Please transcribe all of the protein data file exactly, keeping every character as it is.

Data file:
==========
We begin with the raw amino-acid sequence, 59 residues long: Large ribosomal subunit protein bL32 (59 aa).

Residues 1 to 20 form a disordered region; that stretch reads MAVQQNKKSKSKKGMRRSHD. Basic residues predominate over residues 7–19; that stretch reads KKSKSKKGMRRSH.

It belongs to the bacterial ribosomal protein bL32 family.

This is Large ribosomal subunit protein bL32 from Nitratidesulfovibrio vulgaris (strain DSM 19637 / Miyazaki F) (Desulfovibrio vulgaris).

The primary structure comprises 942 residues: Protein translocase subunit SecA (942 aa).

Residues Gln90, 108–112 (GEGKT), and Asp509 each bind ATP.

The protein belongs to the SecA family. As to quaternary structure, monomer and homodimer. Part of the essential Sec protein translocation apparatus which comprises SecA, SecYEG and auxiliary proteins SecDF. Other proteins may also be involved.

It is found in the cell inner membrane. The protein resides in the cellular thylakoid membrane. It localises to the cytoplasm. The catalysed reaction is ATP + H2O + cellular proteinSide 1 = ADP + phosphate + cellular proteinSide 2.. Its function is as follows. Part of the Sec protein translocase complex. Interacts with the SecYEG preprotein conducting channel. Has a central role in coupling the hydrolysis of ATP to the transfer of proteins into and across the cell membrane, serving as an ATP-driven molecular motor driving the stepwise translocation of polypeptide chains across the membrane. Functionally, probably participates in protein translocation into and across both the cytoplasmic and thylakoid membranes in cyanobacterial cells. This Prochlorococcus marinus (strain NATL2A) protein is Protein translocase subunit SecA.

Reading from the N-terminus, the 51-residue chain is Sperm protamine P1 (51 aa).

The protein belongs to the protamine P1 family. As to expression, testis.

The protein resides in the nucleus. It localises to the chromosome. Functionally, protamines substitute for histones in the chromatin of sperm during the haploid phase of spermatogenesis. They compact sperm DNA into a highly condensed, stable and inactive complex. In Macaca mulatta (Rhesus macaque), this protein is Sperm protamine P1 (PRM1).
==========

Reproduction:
We begin with the raw amino-acid sequence, 59 residues long: Large ribosomal subunit protein bL32 (59 aa).

Residues 1 to 20 form a disordered region; that stretch reads MAVQQNKKSKSKKGMRRSHD. Basic residues predominate over residues 7–19; that stretch reads KKSKSKKGMRRSH.

It belongs to the bacterial ribosomal protein bL32 family.

This is Large ribosomal subunit protein bL32 from Nitratidesulfovibrio vulgaris (strain DSM 19637 / Miyazaki F) (Desulfovibrio vulgaris).

The primary structure comprises 942 residues: Protein translocase subunit SecA (942 aa).

Residues Gln90, 108–112 (GEGKT), and Asp509 each bind ATP.

The protein belongs to the SecA family. As to quaternary structure, monomer and homodimer. Part of the essential Sec protein translocation apparatus which comprises SecA, SecYEG and auxiliary proteins SecDF. Other proteins may also be involved.

It is found in the cell inner membrane. The protein resides in the cellular thylakoid membrane. It localises to the cytoplasm. The catalysed reaction is ATP + H2O + cellular proteinSide 1 = ADP + phosphate + cellular proteinSide 2.. Its function is as follows. Part of the Sec protein translocase complex. Interacts with the SecYEG preprotein conducting channel. Has a central role in coupling the hydrolysis of ATP to the transfer of proteins into and across the cell membrane, serving as an ATP-driven molecular motor driving the stepwise translocation of polypeptide chains across the membrane. Functionally, probably participates in protein translocation into and across both the cytoplasmic and thylakoid membranes in cyanobacterial cells. This Prochlorococcus marinus (strain NATL2A) protein is Protein translocase subunit SecA.

Reading from the N-terminus, the 51-residue chain is Sperm protamine P1 (51 aa).

The protein belongs to the protamine P1 family. As to expression, testis.

The protein resides in the nucleus. It localises to the chromosome. Functionally, protamines substitute for histones in the chromatin of sperm during the haploid phase of spermatogenesis. They compact sperm DNA into a highly condensed, stable and inactive complex. In Macaca mulatta (Rhesus macaque), this protein is Sperm protamine P1 (PRM1).